Uric acid promotes chronic inflammation. Foods high in purines result in increased metabolism of purines to uric acid in the body. Eating a diet rich in red meat and shellfish and drinking beverages sweetened with fructose or high fructose corn syrup and beer all increase levels of uric acid. High uric acid can accumulate in the joints and cause gout. Uric acid promotes chronic inflammation in the body and is associated with high blood pressure, type 2 diabetes and the development of heart disease.  

Lifestyle Medicine utilises food, exercise, sleep, stress management and more to reduce inflammation in the body which works to prevent and reverse chronic inflammation. ​​


How can I improve my metabolic health?

To improve metabolic health and reduce inflammation, aim for a healthy lifestyle  habits that includes regular exercise and a balanced, whole-foods diet. A low-glycemic diet can help keep blood sugar levels in check, which can reduce inflammation. Be sure to get enough sleep each night and manage stress levels to support good overall health. 

6 Pillars of Lifestyle Medicine

Lifestyle medicine applies evidence-based, whole-person, prescriptive lifestyle change to treat medical conditions. When used intensively it often reverses chronic metabolic and inflammatory medical conditions.


We use the 6 pillars of lifestyle medicine as the core basis to prevent, manage and reverse chronic metabolic disease, as these habits support the body to maintain balance in all it's interconnected systems. 

1. Eat Real Food

2. Move your body

3. Restorative sleep

4. Recognise and manage dis-stress

5. Nurture positive social connections

6. Minimise exposure to harmful substances 

Find out more about the 6 pillars of lifestyle medicine. 

Specific Approaches for Metabolic Conditions

We are passionate about making a difference for people who have chronic inflammatory metabolic conditions.


Below are some of the approaches we use to can work with you to reduce inflammation, and help your body get back on track doing what it loves to do best including keeping blood sugars in balance and inflammation in check.

Type 2 Diabetes | Mate huka

Type 2 diabetes is a common metabolic disease that can be influenced powerfully by health habits that can:

  • increase the capacity of your muscles and liver recognise high blood sugar levels, and quickly mop it up out of your bloodtream,

  • rest and repair your pancreas so it can repair,

  • lower you body's need for insulin so your body becomes more responsive when you do consume foods containing carbohydrates.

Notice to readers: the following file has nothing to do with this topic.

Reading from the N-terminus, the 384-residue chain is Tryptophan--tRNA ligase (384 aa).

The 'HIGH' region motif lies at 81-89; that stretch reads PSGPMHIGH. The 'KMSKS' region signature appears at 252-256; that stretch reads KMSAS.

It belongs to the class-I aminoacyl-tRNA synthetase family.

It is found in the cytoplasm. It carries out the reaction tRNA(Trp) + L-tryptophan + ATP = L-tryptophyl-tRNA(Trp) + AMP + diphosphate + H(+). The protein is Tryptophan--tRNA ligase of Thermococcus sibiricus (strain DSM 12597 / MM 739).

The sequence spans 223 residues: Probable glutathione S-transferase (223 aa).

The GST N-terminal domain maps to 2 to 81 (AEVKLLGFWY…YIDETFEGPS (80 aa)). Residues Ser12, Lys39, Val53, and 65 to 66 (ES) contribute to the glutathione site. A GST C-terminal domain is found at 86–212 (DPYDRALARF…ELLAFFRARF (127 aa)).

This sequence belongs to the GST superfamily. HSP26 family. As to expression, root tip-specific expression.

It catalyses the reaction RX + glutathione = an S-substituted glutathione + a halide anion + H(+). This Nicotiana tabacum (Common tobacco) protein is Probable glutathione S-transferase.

Food As Medicine
Diabetes is less common among people who consume higher fibre and more plants in their diet, and more common in those who eat a diet higher in refined carbohydrates and fats.

Dietary strategies for reducing the risk of diabetes, managing diabetes and, when using intensive approaches, reversal of type 2 diabetes includes:

  • a whole-food plant-based diet

  • reducing processed sugars in the diet including artificial sweeteners. Replace these foods with fruit, vegetables, nuts and seeds.

  • reducing processed grains in the diet including white flour, white rice, puffed and flaked cereals and baked goods. Replace these foods with whole grains, such as rolled or steel cut oats, buckwheat, quinoa. 

  • increasing dietary fibre fills you up more and is of lower glycaemic index compared to processed and baked foods. 

  • get your protein and fats from plant based sources - legumes, lentils, seeds, nuts, olives and olive oil. 


Exercise is an important component to prevention and reversing diabetes. Muscles take up blood sugar out of the circulation, thereby reducing blood sugar levels and reducing damage caused to the body by the high blood sugar levels.


Both aerobic exercise and resistance training help reduce blood sugar by requiring the muscle to work harder, it has a higher need and ability to push blood sugar into the muscle cell.

Intermittent Fasting

Humans evolved to intermittently fast, we all do it overnight anyway. During sleep we give out body a break from eating, digesting and having to deal with incoming sugar into the body. This allows for important other body processes to occur, such as repair and breakdown of damaged cells. With longer fasts such as fasting beyond 12 hours the body switches to utilising fat as an energy source rather than sugar. 

There are a number of ways to do intermittent fasting including confining eating to a 8 or 10 hour window during the day, thereby extending the time the body is not receiving food. Other methods include the 5:2 where you eat normal meals for 5 days per week and 2 days fasting. 

Different options work for different people's schedules. We work with you to decide what type of intermittent fasting would work for you. it is important to work with a health professional to to find the best strategy for you and to ensure you are getting adequate nutrition, especially if you are also in training. 

What about keto diets and very low calorie diets?